Is there one song which you play over and over again as soon as you sit down by a piano?
    Not really, I‘d rather let my feelings and mood hit the keys. 

    What rules (in making music) needs to be broken? 
    Every single one. I think there is only one rule that needs to be followed which is: As long as it sounds great and gets you where you want to be, everything is allowed. Of course there are always harmonic patterns or structures you subconsciusly compose by but I would call them guidelines, not rules. They can help but sometimes they don‘t. And if it helps always break the rules. 

    How do you record your music?
    I opened up my own studio in Berlin-Schöneberg with 2 friends some years ago and thats also where I compose and produce my songs. I do everything myself but I studied music production and it is my main job therefore the recordings should meet professional standards.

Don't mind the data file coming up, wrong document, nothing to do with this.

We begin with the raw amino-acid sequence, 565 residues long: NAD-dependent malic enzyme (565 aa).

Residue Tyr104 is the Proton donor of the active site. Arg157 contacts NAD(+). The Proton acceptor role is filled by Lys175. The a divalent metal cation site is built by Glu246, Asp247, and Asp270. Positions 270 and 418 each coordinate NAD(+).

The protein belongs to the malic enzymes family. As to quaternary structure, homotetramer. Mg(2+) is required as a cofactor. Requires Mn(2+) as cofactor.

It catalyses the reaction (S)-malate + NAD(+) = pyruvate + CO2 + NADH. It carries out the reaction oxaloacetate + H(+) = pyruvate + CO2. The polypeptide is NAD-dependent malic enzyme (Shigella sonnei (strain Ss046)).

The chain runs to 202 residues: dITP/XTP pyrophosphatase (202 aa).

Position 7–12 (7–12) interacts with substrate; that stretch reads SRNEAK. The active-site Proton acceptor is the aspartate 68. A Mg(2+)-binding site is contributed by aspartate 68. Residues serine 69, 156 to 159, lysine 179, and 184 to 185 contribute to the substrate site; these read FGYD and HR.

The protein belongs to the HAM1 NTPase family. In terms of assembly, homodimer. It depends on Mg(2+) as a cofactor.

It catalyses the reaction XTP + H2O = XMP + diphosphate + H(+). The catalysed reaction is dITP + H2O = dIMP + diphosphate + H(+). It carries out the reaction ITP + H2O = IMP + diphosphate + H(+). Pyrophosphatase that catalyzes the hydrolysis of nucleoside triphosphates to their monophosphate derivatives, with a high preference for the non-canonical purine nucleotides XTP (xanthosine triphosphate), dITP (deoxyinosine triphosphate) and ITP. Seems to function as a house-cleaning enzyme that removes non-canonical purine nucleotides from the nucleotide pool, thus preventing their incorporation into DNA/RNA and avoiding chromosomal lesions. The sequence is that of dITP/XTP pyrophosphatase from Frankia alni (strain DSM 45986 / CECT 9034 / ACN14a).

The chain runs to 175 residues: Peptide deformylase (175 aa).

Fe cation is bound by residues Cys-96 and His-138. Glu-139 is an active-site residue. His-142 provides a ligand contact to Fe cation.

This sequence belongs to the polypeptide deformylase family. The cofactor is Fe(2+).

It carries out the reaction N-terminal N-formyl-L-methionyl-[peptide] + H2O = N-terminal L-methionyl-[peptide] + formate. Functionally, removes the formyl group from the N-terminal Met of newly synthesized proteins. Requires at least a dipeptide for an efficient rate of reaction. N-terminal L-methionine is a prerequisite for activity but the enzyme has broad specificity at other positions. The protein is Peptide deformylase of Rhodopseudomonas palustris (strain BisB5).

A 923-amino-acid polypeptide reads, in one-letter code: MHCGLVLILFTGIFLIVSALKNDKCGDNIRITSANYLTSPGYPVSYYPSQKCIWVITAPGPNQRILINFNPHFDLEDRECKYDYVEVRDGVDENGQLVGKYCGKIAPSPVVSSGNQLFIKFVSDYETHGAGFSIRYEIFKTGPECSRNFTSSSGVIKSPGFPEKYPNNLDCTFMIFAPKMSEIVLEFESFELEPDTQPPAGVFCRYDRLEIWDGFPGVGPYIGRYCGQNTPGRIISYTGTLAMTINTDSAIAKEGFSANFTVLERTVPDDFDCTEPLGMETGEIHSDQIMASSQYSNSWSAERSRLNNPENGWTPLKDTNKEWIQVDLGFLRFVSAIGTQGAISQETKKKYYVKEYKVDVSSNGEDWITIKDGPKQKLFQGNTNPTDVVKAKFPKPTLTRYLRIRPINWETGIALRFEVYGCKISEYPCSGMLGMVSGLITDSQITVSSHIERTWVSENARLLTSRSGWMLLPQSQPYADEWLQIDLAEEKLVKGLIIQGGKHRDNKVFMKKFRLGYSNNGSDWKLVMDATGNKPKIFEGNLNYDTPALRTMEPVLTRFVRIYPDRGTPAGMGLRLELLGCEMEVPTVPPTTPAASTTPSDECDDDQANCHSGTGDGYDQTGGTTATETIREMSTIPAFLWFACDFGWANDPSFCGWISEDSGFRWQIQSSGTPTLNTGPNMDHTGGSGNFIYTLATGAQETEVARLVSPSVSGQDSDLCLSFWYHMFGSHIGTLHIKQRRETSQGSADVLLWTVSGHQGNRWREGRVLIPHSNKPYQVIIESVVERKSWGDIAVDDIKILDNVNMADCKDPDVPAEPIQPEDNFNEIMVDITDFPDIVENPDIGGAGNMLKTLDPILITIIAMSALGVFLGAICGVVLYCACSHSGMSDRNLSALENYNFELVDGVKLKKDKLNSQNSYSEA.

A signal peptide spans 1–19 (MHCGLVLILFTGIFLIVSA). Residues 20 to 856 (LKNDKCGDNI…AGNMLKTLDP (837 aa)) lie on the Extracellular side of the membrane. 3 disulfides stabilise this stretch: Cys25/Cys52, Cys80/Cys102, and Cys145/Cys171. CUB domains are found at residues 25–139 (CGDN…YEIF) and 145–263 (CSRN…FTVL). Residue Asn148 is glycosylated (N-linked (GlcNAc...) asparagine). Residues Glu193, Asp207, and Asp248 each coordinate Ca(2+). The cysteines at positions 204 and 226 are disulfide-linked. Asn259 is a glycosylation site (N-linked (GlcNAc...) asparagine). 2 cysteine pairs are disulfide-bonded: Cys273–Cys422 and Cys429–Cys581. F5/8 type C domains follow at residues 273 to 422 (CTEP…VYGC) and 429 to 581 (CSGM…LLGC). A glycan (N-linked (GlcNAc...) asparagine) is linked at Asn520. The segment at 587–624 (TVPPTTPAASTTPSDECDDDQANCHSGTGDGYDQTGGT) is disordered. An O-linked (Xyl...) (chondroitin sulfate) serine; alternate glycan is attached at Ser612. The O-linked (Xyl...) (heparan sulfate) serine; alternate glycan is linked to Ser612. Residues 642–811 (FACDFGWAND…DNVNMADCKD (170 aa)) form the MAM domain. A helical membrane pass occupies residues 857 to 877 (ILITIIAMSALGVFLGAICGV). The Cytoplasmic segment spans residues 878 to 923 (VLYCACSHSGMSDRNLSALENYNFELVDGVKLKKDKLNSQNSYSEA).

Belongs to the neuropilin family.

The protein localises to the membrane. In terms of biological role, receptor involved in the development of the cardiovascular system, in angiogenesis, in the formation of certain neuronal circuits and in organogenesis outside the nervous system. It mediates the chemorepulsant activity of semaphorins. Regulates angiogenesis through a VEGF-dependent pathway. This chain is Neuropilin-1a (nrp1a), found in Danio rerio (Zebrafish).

Whats your take on sampled instruments? 
    There are very good programs with natural sounds and the quality at the moment is stunnigly high, so why not. But it depends on how you want your music to sound. My music is often a mixture between well sampled Instruments and real recordings. 

    Anything else you want to share? 
    I believe music is there to connect people and it can strengthen empathy since it doesn‘t just describe feelings but can let other people feel what you feel. But of course how we perceive music depends on many factors like our listening habits and the culture we grow up in. These factors form your taste and what your own music will sound like. Therefore your „own“ music is never really just your own since it is always also a collective expression of the world you grew up in.